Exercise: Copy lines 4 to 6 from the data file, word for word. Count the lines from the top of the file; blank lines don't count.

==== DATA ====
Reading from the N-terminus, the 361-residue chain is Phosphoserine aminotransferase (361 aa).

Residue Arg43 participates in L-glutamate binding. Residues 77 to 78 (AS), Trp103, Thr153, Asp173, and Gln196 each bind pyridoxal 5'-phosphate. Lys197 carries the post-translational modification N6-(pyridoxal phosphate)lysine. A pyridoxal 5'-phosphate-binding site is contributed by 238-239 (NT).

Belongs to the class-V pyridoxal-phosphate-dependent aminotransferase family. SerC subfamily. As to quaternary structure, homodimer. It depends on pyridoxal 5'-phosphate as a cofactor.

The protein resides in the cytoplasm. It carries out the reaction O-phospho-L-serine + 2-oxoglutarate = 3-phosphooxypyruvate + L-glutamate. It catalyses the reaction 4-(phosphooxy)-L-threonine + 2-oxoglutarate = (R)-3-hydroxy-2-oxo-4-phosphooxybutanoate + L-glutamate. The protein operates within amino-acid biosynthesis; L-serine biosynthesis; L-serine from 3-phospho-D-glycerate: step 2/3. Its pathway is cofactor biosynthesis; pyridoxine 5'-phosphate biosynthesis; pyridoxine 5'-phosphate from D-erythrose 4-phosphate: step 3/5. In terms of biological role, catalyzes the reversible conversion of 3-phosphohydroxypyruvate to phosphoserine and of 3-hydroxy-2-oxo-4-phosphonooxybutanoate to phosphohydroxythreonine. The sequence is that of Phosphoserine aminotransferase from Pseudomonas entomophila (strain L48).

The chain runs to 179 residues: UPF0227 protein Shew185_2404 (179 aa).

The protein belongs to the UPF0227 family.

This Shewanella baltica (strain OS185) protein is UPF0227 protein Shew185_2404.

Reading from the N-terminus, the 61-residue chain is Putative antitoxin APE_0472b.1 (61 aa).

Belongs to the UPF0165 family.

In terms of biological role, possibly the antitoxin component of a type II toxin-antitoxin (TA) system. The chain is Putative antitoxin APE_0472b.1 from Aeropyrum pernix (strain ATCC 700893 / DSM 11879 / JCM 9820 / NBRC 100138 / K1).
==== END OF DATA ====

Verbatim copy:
The protein resides in the cytoplasm. It carries out the reaction O-phospho-L-serine + 2-oxoglutarate = 3-phosphooxypyruvate + L-glutamate. It catalyses the reaction 4-(phosphooxy)-L-threonine + 2-oxoglutarate = (R)-3-hydroxy-2-oxo-4-phosphooxybutanoate + L-glutamate. The protein operates within amino-acid biosynthesis; L-serine biosynthesis; L-serine from 3-phospho-D-glycerate: step 2/3. Its pathway is cofactor biosynthesis; pyridoxine 5'-phosphate biosynthesis; pyridoxine 5'-phosphate from D-erythrose 4-phosphate: step 3/5. In terms of biological role, catalyzes the reversible conversion of 3-phosphohydroxypyruvate to phosphoserine and of 3-hydroxy-2-oxo-4-phosphonooxybutanoate to phosphohydroxythreonine. The sequence is that of Phosphoserine aminotransferase from Pseudomonas entomophila (strain L48).

The chain runs to 179 residues: UPF0227 protein Shew185_2404 (179 aa).

The protein belongs to the UPF0227 family.